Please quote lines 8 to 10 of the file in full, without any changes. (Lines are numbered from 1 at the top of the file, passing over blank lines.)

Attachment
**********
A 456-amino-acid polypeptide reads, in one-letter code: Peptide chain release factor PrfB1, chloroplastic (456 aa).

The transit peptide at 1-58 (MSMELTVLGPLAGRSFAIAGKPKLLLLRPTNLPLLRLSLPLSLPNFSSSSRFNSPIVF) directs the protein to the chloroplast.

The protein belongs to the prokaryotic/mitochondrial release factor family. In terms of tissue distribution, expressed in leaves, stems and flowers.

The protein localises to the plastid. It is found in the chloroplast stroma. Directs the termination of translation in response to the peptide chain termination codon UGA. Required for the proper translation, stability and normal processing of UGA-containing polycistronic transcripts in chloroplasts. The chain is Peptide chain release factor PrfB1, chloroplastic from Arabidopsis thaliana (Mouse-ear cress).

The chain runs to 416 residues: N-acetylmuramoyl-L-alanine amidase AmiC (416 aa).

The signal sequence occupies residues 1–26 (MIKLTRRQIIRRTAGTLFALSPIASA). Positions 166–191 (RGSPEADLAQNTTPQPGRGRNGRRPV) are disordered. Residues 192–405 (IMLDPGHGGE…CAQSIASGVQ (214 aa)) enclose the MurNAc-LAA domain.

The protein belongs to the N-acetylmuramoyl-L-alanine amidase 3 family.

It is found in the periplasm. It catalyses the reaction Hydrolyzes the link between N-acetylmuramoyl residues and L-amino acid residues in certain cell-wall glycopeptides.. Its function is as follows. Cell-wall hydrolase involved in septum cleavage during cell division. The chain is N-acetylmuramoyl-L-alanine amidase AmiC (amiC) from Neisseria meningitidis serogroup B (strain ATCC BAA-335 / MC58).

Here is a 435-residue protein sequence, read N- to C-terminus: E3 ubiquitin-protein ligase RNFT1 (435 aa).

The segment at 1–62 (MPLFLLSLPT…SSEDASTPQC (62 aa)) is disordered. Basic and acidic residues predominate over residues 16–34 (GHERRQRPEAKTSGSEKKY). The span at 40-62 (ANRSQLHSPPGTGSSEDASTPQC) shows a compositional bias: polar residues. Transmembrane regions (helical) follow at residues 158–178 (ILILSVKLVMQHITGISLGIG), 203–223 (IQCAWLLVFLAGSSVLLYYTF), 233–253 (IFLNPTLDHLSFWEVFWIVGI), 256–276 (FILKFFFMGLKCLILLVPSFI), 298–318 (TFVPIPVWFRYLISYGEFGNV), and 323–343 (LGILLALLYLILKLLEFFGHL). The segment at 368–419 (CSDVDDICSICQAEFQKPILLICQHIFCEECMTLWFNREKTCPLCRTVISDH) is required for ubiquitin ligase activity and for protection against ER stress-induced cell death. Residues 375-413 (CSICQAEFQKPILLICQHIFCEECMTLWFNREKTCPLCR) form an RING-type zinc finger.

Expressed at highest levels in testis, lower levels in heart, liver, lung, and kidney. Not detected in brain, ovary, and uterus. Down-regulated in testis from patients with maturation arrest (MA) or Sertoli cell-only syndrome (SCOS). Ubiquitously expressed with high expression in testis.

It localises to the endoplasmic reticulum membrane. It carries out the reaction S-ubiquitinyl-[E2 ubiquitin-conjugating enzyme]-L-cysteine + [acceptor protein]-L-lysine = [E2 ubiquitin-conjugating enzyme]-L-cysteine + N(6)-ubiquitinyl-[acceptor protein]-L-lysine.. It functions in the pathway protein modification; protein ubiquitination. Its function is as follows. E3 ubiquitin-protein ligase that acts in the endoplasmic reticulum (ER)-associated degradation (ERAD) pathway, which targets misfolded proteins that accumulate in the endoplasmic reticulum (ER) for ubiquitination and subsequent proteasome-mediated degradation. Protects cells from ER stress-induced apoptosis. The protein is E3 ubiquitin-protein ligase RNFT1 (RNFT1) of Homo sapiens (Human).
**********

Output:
It is found in the periplasm. It catalyses the reaction Hydrolyzes the link between N-acetylmuramoyl residues and L-amino acid residues in certain cell-wall glycopeptides.. Its function is as follows. Cell-wall hydrolase involved in septum cleavage during cell division. The chain is N-acetylmuramoyl-L-alanine amidase AmiC (amiC) from Neisseria meningitidis serogroup B (strain ATCC BAA-335 / MC58).

Here is a 435-residue protein sequence, read N- to C-terminus: E3 ubiquitin-protein ligase RNFT1 (435 aa).

The segment at 1–62 (MPLFLLSLPT…SSEDASTPQC (62 aa)) is disordered. Basic and acidic residues predominate over residues 16–34 (GHERRQRPEAKTSGSEKKY). The span at 40-62 (ANRSQLHSPPGTGSSEDASTPQC) shows a compositional bias: polar residues. Transmembrane regions (helical) follow at residues 158–178 (ILILSVKLVMQHITGISLGIG), 203–223 (IQCAWLLVFLAGSSVLLYYTF), 233–253 (IFLNPTLDHLSFWEVFWIVGI), 256–276 (FILKFFFMGLKCLILLVPSFI), 298–318 (TFVPIPVWFRYLISYGEFGNV), and 323–343 (LGILLALLYLILKLLEFFGHL). The segment at 368–419 (CSDVDDICSICQAEFQKPILLICQHIFCEECMTLWFNREKTCPLCRTVISDH) is required for ubiquitin ligase activity and for protection against ER stress-induced cell death. Residues 375-413 (CSICQAEFQKPILLICQHIFCEECMTLWFNREKTCPLCR) form an RING-type zinc finger.